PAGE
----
HomeWhat's TrendingIlayaraja Vs Echo Company Over Moral Rights: Argument in HC

Ilayaraja Vs Echo Company Over Moral Rights: Argument in HC

Senior advocate Vijay Narayan, representing Echo Music Company, argued that legendary composer Ilayaraja cannot claim moral rights over 4,500 songs after receiving payment, given the absence of a personal agreement with producers regarding copyright. Echo Music Company has appealed to the High Court, asserting their right to use these songs. The final hearing took place yesterday before Chief Justice R. Mahadevan and Justice Mohammad Shafiq.

Narayan emphasised that Ilayaraja, having received compensation for his work, lacks grounds to assert moral rights over the compositions. He clarified, ‘The primary owner of the copyright is the producer who pays for the music service. Echo acquired 4,500 songs by formal agreement with the film producers, not with Ilayaraja. Royalties were paid to Ilayaraja until 1990 and then discontinued without any legal challenge.’

Narayan further stated that moral rights are only relevant if the music is altered or lyrics are changed. He mentioned Ilayaraja’s notice to the producer of ‘Manjummel Boyz,’ alleging tampering with a song from the film ‘Guna.’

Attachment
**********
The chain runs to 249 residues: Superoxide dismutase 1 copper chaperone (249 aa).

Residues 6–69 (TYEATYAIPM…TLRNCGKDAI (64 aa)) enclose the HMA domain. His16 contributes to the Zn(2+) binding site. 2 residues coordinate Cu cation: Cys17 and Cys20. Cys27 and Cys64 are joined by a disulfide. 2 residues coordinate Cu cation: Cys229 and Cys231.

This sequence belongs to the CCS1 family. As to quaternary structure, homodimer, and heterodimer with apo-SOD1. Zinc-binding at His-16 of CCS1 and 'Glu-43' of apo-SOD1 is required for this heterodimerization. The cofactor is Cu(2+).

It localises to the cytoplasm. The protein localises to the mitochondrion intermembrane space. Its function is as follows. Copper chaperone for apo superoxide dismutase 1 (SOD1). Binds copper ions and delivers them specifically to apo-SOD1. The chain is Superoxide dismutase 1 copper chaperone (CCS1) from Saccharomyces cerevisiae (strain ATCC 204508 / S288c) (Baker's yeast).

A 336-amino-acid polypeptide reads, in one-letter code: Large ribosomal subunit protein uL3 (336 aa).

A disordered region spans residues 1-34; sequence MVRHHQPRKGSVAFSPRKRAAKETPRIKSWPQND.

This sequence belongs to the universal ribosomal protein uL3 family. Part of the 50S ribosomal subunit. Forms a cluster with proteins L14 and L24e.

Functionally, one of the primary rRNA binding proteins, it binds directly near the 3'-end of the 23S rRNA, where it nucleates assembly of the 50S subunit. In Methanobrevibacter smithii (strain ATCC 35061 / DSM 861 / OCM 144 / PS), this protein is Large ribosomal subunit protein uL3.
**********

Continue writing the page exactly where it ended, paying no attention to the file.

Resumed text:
Comparing Ilayaraja with AR Rahman, Narayan pointed out, ‘AR Rahman retains his copyrights, unlike Ilayaraja, who transferred his rights to producers. Without a personal agreement from 1970 to 1990, Ilayaraja cannot claim these rights now.’ The judge has adjourned the case to 19 June 2024 for further proceedings after Echo concluded its arguments.

  The dispute between Echo Music Company and Ilayaraja over the moral rights to 4,500 songs brings to light the complexities of copyright law in the music industry. Echo Music’s argument hinges on the absence of a personal agreement between Ilayaraja and the producers, as well as the fact that royalties were paid to Ilayaraja up until 1990 without any legal contention. This case underscores the importance of clear contractual agreements regarding the ownership and rights over musical works. The final decision, expected on  19 June 2024, could set a significant precedent for how moral rights are interpreted and enforced in the industry.

  Navigating the intricacies of copyright law and intellectual property can be daunting. At Vakilsearch, we offer expert legal services to ensure your rights are protected and your agreements are airtight. Whether you’re an artist seeking to retain control over your creations or a company managing multiple contracts, our experienced team can provide the guidance you need. Don’t leave your rights to chance—contact Vakilsearch today to safeguard your creative and business interests with comprehensive legal solutions.


Akash G Varadaraj